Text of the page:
What will the Reserve Bank of Australia decide to do with interest rates when it meets on Tuesday?
In previous months the RBA has suggested rates are likely to remain on hold for some time.
Why inflation matters
Recent Australian Bureau of Statistics data puts Australia’s inflation rate at 3%.
The Consumer Price Index rose 3% for the year to the end of the June quarter. This is at the top end of the RBA’s “inflation target” – and that is to keep consumer price inflation an average of 2-3%.
Read more: What you need to know about interest rates
What does it mean for interest rates?
ME Banks General Manager Markets John Caelli says the RBA has clearly indicated it’s comfortable keeping rates on hold.
“And we think that is likely to be at least for the next six months,” Caelli says.
“We expect the RBA’s next move will be to raise rates in the first quarter of 2015, but we’re expecting a sustained period of lower average interest rates, noting that rate increases tend to have a higher impact when coming off a low base.”
AMP financial planner Tony Rigby says there’s good reason to expect the RBA to leave rates on hold at its next meeting.
“As long as inflation remains within those targets, we have seen the RBA just maintain the rate,” he says.
As long as inflation remains within the targets, we have seen the RBA just maintain the rate.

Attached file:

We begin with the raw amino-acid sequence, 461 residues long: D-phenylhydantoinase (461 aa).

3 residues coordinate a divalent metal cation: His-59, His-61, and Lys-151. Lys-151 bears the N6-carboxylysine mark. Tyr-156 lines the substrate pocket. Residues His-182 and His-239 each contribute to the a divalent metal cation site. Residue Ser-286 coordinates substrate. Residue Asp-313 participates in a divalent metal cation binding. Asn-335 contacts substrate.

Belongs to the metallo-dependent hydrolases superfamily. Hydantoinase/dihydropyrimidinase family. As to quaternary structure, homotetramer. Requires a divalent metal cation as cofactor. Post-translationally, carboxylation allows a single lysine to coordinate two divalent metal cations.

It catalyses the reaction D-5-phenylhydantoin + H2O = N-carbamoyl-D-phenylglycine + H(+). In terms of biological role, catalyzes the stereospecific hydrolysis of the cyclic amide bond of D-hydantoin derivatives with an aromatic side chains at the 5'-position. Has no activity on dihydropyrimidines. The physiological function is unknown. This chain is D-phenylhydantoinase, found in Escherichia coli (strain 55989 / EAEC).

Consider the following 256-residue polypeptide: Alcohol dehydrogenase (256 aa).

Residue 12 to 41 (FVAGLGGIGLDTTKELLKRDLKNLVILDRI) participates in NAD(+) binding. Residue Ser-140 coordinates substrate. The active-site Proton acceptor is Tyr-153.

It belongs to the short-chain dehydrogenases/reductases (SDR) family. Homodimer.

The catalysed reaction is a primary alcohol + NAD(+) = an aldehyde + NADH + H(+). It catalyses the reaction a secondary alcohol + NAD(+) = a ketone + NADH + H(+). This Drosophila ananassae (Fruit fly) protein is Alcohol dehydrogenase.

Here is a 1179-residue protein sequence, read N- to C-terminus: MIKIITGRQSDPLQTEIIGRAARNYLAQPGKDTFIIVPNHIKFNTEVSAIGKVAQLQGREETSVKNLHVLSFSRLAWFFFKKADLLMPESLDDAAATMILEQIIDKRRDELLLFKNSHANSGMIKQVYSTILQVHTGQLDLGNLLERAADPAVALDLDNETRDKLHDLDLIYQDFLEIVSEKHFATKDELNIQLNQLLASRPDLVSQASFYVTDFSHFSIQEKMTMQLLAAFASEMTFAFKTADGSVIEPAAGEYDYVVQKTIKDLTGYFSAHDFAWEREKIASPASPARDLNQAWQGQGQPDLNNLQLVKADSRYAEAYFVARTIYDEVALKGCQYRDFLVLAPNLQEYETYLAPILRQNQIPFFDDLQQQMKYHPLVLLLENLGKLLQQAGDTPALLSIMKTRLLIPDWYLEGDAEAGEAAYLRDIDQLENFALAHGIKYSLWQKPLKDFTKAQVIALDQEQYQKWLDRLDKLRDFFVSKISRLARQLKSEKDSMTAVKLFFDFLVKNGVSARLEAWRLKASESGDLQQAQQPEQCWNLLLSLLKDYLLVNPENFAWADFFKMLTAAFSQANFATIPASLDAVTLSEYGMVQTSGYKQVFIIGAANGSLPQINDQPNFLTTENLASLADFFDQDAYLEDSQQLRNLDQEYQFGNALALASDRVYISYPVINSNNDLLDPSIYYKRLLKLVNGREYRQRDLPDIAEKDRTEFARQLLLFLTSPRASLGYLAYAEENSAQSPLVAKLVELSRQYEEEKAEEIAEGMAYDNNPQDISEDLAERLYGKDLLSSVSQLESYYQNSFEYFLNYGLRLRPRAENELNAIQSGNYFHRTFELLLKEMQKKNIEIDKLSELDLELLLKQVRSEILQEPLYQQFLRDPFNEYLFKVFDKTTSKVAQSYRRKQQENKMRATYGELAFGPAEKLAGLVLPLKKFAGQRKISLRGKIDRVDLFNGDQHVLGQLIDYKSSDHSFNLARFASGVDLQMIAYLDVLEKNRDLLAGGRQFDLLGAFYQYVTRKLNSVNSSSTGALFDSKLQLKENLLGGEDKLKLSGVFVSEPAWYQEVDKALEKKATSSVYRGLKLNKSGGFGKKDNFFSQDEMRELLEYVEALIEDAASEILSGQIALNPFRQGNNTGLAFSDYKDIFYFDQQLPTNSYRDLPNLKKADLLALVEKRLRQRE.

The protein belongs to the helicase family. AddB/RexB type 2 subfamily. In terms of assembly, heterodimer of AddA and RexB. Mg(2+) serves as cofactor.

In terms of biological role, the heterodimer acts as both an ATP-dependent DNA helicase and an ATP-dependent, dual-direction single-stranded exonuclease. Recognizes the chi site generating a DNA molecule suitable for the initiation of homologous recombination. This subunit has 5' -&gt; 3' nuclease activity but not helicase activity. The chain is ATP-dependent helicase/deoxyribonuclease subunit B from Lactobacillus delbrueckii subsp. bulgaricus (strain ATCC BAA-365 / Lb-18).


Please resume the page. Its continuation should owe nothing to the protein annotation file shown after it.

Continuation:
House prices will play a role
Economist Stephen Koukoulas says inflation is probably slowing and is unlikely to trouble the RBA.
But, writing on his blog, Koukoulas describes rising house prices as “the fly in the jam jar”.
RP Data figures show capital city home values rose 10.1% in the 2013-14 financial year.
Capital city home values rose 10.1% in the 2013-14 financial year.
But it was a massive jump in Sydney (15.4%) that has pulled up the national average. In Melbourne the figure was 9.4%, Brisbane was 7%, Darwin 5.7%, Perth 5.2%, Adelaide 2.9%, Hobart 2.5% and Canberra 2.9%.
RP Data Senior Research Analyst Cameron Kusher says sellers remain in the drivers’ seat.
“However, we are seeing some leverage starting to move slightly in favour of buyers,” he says.
originally posted on realestate.com.au - click here to read more